The debate whether to include the old headphone jack in handhelds continues – a issue that was sparked back September 2016 when Apple launched the iPhone 7 without the auxiliary point. The port for wired earphones, that is around since 1950 and could be found in from the Walkman to cassette players, prevails in today’s iPhones, iPods, and more. Why the Jackless iPhone?
Whether consumers were ready for jack-less cell phones or not was really of great concern for Apple. 3 billion in a cash and stock offer – the largest acquisition in the company’s background. By eliminating the jack, they locked customers into their own ecosystem to improve consumer demand for higher-margin products (i.e. Bluetooth devices) and to boost a far more sturdy wireless ecosystem. Despite eliminating off MP3 players as well as a majority of smartphone consumers, people bought the phone still. To be honest, the move did signal the ever-increasing demand for thinner and thinner products (with as much screen space as is possible) without room for jacks.
As of 2018, you won’t find any more Apple phones wearing headphone jacks. However, the stats released by Statista, a Germany-based online stats, general market trends and business cleverness portal, beg to vary. Inside a 2016 report determining all US headphone and earphone sales, the reliable old analog wired mobile phone sales beat Bluetooth sales hands down (83% vs 17%), showing that wired headphone users aren’t ready to throw in the towel.
They will tell you that the primary element in their choice is the grade of sound, declaring that Bluetooth is simply not the same. One might argue that anyone into high-end sound is not using the driver in their phone anyway. However, is that still a reason for manufacturers to kill off the headphone jack port? Samsung – Phasing out the Jack?
Apple is not by yourself in its battle with regular tech utilized by everyone else in the world. The most recent information around Samsung is that the Galaxy S10 might be the company’s final flagship with headphone dongles. This comes despite Samsung’s (as well as LG’s) adamant support to-date of audiophile-grade output. However, with nearly all former-jack pushers giving in to the pattern – from Xiaomi to Google to Huawei to OnePlus, the question comes up as to whether Samsung’s policy will change.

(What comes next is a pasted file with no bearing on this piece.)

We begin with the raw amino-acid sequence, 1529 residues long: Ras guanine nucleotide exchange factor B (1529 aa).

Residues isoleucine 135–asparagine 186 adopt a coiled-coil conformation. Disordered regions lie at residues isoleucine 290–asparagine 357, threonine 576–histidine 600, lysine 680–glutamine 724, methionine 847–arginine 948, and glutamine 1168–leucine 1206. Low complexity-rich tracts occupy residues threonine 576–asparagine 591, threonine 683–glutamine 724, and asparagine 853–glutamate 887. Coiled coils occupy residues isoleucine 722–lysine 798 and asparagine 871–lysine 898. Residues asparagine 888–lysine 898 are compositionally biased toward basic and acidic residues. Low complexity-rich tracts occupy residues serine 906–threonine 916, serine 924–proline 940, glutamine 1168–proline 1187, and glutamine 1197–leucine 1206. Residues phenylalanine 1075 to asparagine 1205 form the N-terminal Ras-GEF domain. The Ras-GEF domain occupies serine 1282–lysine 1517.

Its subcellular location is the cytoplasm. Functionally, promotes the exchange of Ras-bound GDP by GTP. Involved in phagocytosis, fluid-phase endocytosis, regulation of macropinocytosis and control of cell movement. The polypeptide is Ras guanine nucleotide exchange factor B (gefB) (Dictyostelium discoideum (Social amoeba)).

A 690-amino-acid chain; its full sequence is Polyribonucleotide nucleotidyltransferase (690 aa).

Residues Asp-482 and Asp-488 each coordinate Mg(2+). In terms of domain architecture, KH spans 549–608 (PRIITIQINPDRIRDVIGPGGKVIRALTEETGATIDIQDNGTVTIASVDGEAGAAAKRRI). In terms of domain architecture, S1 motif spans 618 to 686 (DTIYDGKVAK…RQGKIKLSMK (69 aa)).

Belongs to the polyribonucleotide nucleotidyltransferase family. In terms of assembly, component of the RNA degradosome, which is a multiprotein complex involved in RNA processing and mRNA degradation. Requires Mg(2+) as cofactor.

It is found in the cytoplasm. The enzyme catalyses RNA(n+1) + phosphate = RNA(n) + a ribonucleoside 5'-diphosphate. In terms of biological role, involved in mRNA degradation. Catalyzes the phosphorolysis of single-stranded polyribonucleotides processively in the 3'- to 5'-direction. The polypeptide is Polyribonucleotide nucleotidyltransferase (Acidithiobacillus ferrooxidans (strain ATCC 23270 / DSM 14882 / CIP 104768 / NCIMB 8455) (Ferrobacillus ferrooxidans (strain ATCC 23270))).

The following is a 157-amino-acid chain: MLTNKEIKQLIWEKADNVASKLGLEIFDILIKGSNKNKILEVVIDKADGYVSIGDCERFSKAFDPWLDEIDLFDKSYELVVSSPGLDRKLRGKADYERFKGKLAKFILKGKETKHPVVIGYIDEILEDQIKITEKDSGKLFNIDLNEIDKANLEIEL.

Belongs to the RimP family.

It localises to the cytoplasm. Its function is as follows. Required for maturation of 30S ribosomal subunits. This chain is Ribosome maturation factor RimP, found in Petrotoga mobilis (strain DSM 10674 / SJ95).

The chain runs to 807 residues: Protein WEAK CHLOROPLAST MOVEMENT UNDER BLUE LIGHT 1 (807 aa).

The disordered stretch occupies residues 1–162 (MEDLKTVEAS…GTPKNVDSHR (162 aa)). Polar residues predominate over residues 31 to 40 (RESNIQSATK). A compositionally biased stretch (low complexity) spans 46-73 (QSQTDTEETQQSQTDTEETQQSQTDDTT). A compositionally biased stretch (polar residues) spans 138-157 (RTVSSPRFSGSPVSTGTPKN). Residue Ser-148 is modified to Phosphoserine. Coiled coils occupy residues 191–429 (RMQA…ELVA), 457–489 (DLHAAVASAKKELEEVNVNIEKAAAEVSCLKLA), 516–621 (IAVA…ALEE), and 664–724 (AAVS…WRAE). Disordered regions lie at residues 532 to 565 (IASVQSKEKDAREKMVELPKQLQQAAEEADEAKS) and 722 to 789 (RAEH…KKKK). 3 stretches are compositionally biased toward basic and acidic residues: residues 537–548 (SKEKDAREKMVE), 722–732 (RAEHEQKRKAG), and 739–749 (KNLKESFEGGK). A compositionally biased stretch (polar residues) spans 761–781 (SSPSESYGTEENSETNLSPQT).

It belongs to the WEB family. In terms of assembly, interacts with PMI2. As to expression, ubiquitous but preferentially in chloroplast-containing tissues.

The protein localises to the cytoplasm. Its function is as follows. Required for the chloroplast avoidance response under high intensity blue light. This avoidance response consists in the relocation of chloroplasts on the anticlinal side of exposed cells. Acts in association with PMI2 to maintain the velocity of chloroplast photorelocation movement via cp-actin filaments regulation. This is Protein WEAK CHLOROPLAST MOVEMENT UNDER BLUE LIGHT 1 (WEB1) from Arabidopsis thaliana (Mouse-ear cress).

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The Galaxy, As is the company’s first jack-free telephone (not counting flip cell phones) and its circular screen model for selfie surveillance cameras would reveal a focus shift to placing front-line features in the middle of the number devices. Old headphone aficionados can take comfort in the known fact that at least the Galaxy S10 could keep the 3.5mm port feature. Other indications of a corporate and business policy change in favor of omitting the jack came some time ago from the Korean branch of ET News, known for delivering trustworthy up-to-the-minute IT-related information, including that on the consumer electronics industry.
Apparently, Samsung is significantly debating removing the slot from all flagship devices to be released post fall 2019. This might mean consumers can expect a Galaxy Note 10, or even more likely a Galaxy S11, with no jack. Although cellular and USB-C headphones have improved in quality greatly, value and availability since the jack-free iPhone 7 and a lack of the jack port is less annoying, it’s still difficult to justify removing the jack port to consumers. However, styles tend to end up being the norm and in the foreseeable future, there is going to be more wireless users than headphone users and the jack port will be seen as only a limitation on engineering rather than worthy of including.